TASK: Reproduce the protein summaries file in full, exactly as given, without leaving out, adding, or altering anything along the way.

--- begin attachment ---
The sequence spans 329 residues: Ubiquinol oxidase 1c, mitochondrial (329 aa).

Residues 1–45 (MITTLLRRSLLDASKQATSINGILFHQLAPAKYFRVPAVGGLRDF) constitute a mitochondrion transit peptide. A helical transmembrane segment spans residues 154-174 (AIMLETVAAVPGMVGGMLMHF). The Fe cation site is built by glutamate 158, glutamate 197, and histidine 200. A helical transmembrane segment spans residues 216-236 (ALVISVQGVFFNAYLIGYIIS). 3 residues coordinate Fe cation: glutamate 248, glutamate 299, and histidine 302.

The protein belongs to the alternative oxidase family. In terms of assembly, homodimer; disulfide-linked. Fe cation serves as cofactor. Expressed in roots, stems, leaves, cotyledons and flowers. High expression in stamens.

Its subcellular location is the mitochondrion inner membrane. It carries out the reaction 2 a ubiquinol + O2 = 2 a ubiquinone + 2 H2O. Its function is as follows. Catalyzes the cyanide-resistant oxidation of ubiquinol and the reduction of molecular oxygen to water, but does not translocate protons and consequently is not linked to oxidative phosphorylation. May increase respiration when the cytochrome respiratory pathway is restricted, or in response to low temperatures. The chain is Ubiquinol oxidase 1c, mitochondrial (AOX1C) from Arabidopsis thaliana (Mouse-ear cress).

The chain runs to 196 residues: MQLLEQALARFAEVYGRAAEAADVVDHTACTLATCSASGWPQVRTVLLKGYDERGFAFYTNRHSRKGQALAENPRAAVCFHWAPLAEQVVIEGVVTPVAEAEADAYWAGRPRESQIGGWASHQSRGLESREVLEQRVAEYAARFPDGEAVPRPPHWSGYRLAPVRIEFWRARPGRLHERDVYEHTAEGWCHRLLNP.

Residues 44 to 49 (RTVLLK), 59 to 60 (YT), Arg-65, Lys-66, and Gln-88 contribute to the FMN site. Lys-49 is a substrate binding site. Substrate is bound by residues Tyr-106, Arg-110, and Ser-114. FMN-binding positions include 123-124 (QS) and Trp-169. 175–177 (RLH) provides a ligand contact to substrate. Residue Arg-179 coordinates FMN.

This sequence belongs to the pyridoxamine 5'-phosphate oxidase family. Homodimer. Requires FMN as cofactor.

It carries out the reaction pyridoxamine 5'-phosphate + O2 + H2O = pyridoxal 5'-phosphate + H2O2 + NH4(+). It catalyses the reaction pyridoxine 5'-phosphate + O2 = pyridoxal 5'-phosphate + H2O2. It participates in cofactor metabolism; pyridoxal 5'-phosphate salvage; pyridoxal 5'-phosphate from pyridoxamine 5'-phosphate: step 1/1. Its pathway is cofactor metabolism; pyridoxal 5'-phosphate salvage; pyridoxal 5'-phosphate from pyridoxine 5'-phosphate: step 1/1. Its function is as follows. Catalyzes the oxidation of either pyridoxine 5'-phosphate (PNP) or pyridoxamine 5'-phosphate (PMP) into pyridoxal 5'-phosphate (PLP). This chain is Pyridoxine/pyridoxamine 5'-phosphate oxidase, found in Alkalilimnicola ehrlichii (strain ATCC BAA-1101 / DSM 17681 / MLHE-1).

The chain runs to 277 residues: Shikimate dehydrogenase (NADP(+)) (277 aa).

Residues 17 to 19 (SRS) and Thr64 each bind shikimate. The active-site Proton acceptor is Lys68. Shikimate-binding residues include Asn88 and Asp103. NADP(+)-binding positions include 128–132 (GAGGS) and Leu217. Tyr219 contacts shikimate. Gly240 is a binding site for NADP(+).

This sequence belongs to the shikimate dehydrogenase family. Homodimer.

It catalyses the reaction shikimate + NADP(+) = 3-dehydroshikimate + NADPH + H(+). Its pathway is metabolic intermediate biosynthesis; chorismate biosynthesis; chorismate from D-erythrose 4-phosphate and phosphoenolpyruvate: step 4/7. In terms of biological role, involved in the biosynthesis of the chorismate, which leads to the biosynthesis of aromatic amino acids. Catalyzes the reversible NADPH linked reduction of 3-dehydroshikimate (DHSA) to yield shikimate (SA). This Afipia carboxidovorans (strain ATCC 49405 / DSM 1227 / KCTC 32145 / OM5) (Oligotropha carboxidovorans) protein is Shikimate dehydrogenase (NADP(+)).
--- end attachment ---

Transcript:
The sequence spans 329 residues: Ubiquinol oxidase 1c, mitochondrial (329 aa).

Residues 1–45 (MITTLLRRSLLDASKQATSINGILFHQLAPAKYFRVPAVGGLRDF) constitute a mitochondrion transit peptide. A helical transmembrane segment spans residues 154-174 (AIMLETVAAVPGMVGGMLMHF). The Fe cation site is built by glutamate 158, glutamate 197, and histidine 200. A helical transmembrane segment spans residues 216-236 (ALVISVQGVFFNAYLIGYIIS). 3 residues coordinate Fe cation: glutamate 248, glutamate 299, and histidine 302.

The protein belongs to the alternative oxidase family. In terms of assembly, homodimer; disulfide-linked. Fe cation serves as cofactor. Expressed in roots, stems, leaves, cotyledons and flowers. High expression in stamens.

Its subcellular location is the mitochondrion inner membrane. It carries out the reaction 2 a ubiquinol + O2 = 2 a ubiquinone + 2 H2O. Its function is as follows. Catalyzes the cyanide-resistant oxidation of ubiquinol and the reduction of molecular oxygen to water, but does not translocate protons and consequently is not linked to oxidative phosphorylation. May increase respiration when the cytochrome respiratory pathway is restricted, or in response to low temperatures. The chain is Ubiquinol oxidase 1c, mitochondrial (AOX1C) from Arabidopsis thaliana (Mouse-ear cress).

The chain runs to 196 residues: MQLLEQALARFAEVYGRAAEAADVVDHTACTLATCSASGWPQVRTVLLKGYDERGFAFYTNRHSRKGQALAENPRAAVCFHWAPLAEQVVIEGVVTPVAEAEADAYWAGRPRESQIGGWASHQSRGLESREVLEQRVAEYAARFPDGEAVPRPPHWSGYRLAPVRIEFWRARPGRLHERDVYEHTAEGWCHRLLNP.

Residues 44 to 49 (RTVLLK), 59 to 60 (YT), Arg-65, Lys-66, and Gln-88 contribute to the FMN site. Lys-49 is a substrate binding site. Substrate is bound by residues Tyr-106, Arg-110, and Ser-114. FMN-binding positions include 123-124 (QS) and Trp-169. 175–177 (RLH) provides a ligand contact to substrate. Residue Arg-179 coordinates FMN.

This sequence belongs to the pyridoxamine 5'-phosphate oxidase family. Homodimer. Requires FMN as cofactor.

It carries out the reaction pyridoxamine 5'-phosphate + O2 + H2O = pyridoxal 5'-phosphate + H2O2 + NH4(+). It catalyses the reaction pyridoxine 5'-phosphate + O2 = pyridoxal 5'-phosphate + H2O2. It participates in cofactor metabolism; pyridoxal 5'-phosphate salvage; pyridoxal 5'-phosphate from pyridoxamine 5'-phosphate: step 1/1. Its pathway is cofactor metabolism; pyridoxal 5'-phosphate salvage; pyridoxal 5'-phosphate from pyridoxine 5'-phosphate: step 1/1. Its function is as follows. Catalyzes the oxidation of either pyridoxine 5'-phosphate (PNP) or pyridoxamine 5'-phosphate (PMP) into pyridoxal 5'-phosphate (PLP). This chain is Pyridoxine/pyridoxamine 5'-phosphate oxidase, found in Alkalilimnicola ehrlichii (strain ATCC BAA-1101 / DSM 17681 / MLHE-1).

The chain runs to 277 residues: Shikimate dehydrogenase (NADP(+)) (277 aa).

Residues 17 to 19 (SRS) and Thr64 each bind shikimate. The active-site Proton acceptor is Lys68. Shikimate-binding residues include Asn88 and Asp103. NADP(+)-binding positions include 128–132 (GAGGS) and Leu217. Tyr219 contacts shikimate. Gly240 is a binding site for NADP(+).

This sequence belongs to the shikimate dehydrogenase family. Homodimer.

It catalyses the reaction shikimate + NADP(+) = 3-dehydroshikimate + NADPH + H(+). Its pathway is metabolic intermediate biosynthesis; chorismate biosynthesis; chorismate from D-erythrose 4-phosphate and phosphoenolpyruvate: step 4/7. In terms of biological role, involved in the biosynthesis of the chorismate, which leads to the biosynthesis of aromatic amino acids. Catalyzes the reversible NADPH linked reduction of 3-dehydroshikimate (DHSA) to yield shikimate (SA). This Afipia carboxidovorans (strain ATCC 49405 / DSM 1227 / KCTC 32145 / OM5) (Oligotropha carboxidovorans) protein is Shikimate dehydrogenase (NADP(+)).